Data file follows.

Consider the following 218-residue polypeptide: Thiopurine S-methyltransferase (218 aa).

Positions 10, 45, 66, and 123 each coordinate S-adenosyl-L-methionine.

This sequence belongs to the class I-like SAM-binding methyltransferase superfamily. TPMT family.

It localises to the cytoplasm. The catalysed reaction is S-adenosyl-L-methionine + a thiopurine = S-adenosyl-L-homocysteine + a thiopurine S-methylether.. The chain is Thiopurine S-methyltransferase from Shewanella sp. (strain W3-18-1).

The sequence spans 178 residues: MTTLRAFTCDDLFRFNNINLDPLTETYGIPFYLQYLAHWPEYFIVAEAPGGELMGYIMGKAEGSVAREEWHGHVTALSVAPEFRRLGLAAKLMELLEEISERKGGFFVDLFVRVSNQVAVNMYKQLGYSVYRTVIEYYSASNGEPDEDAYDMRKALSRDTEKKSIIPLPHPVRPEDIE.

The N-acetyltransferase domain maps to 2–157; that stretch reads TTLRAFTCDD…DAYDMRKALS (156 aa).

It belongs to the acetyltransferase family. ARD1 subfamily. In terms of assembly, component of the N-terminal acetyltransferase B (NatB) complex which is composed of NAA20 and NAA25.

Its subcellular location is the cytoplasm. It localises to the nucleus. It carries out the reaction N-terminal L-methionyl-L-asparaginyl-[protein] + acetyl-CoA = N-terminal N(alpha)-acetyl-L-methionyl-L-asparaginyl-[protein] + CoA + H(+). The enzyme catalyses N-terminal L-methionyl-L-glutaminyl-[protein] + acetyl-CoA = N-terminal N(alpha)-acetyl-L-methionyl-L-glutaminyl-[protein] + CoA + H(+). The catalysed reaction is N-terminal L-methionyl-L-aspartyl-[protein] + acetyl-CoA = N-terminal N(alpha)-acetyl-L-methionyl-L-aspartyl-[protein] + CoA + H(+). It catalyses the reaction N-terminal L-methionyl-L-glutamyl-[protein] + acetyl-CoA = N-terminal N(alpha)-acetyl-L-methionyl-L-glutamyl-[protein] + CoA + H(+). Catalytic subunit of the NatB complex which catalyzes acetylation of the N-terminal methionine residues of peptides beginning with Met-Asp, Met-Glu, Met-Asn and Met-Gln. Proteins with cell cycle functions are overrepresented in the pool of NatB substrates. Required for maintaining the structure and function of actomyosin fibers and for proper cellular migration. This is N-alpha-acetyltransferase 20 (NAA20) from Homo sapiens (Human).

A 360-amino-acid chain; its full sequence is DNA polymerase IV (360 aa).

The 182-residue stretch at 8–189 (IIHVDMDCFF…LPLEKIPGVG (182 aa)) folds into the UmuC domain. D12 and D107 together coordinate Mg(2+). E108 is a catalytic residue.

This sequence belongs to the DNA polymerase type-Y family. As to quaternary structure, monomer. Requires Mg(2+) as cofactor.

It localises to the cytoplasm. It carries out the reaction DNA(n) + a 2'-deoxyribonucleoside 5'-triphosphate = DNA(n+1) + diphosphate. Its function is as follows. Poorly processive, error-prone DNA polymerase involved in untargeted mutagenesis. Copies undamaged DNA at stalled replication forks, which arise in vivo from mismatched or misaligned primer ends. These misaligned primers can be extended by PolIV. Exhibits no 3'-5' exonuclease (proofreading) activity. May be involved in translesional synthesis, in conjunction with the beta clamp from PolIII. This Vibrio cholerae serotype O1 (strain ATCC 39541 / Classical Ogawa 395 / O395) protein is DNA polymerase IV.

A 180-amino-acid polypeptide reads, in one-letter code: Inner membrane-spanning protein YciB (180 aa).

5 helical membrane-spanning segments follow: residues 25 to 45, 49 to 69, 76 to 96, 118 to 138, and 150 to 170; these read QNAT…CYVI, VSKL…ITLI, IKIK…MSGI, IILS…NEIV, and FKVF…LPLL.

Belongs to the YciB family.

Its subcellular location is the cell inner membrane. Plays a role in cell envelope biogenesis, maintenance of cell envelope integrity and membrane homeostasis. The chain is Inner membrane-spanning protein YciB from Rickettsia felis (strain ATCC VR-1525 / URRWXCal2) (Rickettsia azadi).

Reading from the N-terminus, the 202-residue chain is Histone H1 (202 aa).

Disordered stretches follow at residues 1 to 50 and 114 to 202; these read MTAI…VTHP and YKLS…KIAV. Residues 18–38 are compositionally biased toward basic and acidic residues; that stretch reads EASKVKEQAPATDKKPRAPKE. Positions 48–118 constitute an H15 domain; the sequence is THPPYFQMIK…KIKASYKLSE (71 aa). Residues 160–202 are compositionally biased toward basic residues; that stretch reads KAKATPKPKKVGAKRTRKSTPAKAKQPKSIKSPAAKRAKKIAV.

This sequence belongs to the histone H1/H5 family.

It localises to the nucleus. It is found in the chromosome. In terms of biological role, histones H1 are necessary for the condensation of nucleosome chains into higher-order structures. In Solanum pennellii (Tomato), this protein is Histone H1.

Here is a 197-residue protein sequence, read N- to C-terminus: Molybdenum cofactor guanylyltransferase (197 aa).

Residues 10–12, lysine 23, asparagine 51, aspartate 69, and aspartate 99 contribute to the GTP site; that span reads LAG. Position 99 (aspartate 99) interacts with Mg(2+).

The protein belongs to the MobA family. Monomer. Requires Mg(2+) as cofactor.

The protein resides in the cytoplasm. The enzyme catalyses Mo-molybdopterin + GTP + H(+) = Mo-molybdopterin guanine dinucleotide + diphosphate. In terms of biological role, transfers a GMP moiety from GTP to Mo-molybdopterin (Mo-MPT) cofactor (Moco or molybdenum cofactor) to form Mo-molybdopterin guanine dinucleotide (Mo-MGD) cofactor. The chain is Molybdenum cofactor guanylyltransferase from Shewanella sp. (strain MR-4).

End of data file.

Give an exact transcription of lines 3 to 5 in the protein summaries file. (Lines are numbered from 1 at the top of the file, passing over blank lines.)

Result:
This sequence belongs to the class I-like SAM-binding methyltransferase superfamily. TPMT family.

It localises to the cytoplasm. The catalysed reaction is S-adenosyl-L-methionine + a thiopurine = S-adenosyl-L-homocysteine + a thiopurine S-methylether.. The chain is Thiopurine S-methyltransferase from Shewanella sp. (strain W3-18-1).

The sequence spans 178 residues: MTTLRAFTCDDLFRFNNINLDPLTETYGIPFYLQYLAHWPEYFIVAEAPGGELMGYIMGKAEGSVAREEWHGHVTALSVAPEFRRLGLAAKLMELLEEISERKGGFFVDLFVRVSNQVAVNMYKQLGYSVYRTVIEYYSASNGEPDEDAYDMRKALSRDTEKKSIIPLPHPVRPEDIE.